(Patriot.Buzz) – Increasingly worried about the downward trend of education quality, an Oregon-based group for parents is angry due to the Oregon State Board of Education’s decision to no longer require students to show they have mastered reading, writing, and math using a standardized test to graduate from high school.
Oregon Moms Union President MacKensey Pulliam said, “It’s not surprising that they’ve continued to push off the implementation of new graduation requirements.” She added, “They always say that the agenda has something to do with underserved communities and marginalized students and how the test does them a disservice.”
Pulliam believes the tests are meant to ensure students are prepared or to provide additional help if needed, suggesting that perhaps the standards are being removed to give an illusion of improvement.
The Oregon State Board unanimously decided to extend the pause on the need for 11th-grade students to prove their reading, writing, and math proficiency through a test or a work portfolio. Previously, if students didn’t meet the requirements, they had to do so in their senior year. Even though standardized tests will still be given, they won’t impact whether a student graduates. Also, students no longer need to make up for any lack of proficiency during their final school year.
The suspension of this graduation requirement will last until 2027. The initial policy began in 2012, and in 2021, it was halted during the pandemic. Pulliam feels that the decision essentially turns an Oregon diploma into a mere participation award, as students aren’t required to prove certain proficiencies to graduate.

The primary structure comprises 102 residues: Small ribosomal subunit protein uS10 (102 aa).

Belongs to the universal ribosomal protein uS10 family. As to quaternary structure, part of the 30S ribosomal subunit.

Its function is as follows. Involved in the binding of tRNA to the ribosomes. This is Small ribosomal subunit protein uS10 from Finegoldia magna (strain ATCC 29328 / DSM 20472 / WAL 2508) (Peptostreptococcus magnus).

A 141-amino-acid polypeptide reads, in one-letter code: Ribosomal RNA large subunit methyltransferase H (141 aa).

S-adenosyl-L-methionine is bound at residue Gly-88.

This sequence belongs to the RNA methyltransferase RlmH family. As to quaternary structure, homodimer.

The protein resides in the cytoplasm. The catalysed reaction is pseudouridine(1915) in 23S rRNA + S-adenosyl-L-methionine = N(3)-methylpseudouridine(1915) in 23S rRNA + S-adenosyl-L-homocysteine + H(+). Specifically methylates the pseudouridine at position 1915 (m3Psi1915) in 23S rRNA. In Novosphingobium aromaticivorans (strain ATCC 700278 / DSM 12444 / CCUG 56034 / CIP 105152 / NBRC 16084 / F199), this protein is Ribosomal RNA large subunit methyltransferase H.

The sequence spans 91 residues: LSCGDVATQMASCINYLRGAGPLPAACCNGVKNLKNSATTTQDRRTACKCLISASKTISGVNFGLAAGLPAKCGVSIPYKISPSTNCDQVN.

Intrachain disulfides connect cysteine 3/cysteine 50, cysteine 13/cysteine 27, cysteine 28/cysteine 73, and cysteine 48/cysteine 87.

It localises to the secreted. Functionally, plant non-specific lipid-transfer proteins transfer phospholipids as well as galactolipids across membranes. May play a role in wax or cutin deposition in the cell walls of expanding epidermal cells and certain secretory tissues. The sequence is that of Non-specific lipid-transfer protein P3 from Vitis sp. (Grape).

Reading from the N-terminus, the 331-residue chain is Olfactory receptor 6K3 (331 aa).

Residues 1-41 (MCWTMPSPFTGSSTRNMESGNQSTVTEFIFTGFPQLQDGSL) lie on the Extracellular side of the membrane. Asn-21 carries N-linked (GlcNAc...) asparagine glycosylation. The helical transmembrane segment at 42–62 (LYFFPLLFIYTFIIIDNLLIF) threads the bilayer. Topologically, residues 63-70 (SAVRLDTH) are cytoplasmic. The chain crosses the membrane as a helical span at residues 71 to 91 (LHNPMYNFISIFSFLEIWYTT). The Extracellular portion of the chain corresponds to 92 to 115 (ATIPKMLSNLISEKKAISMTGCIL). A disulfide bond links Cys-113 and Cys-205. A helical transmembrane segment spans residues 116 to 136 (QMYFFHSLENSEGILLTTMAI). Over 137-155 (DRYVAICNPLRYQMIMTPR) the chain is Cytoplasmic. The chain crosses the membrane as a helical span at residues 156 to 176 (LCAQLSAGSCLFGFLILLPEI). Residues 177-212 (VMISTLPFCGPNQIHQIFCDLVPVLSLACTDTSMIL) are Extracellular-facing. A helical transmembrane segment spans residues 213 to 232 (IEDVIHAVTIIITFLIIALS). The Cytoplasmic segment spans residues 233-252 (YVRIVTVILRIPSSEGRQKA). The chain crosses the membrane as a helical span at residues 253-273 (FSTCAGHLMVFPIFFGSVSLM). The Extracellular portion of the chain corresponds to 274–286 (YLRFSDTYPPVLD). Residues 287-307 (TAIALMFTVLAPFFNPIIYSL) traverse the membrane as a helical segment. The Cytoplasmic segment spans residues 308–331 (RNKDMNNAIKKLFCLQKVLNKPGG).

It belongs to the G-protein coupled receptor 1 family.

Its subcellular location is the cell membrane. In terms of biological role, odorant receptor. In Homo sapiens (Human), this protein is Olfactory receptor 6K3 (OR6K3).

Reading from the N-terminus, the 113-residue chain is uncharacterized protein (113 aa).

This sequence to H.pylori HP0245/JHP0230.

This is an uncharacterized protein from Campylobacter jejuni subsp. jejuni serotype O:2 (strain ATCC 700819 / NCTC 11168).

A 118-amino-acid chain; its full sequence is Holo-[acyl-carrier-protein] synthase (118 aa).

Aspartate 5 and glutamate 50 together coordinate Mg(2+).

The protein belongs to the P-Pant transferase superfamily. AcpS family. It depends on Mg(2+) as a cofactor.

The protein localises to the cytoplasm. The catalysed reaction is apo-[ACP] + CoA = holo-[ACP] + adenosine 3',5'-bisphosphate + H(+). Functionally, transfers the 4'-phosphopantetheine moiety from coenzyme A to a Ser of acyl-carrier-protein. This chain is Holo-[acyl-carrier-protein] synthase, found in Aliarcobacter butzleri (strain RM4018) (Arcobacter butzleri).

Pulliam conveyed the frustration of many parents, saying, “But I think that most parents feel that instead of lowering the standards, we need to be doing more to catch our kids up on learning loss from the pandemic and get them to the level they need to be at in order to reach those standards to graduate, instead of just getting rid of the standards and allowing them to graduate when they’re completely unprepared.”
The State Board made this decision due to concerns that test results unfairly affected students of color and those with disabilities. The decision came after a research report from the Oregon Department of Education was given to the Senate Committee on Education, which showed that academic outcomes could often be predicted based on race and other factors.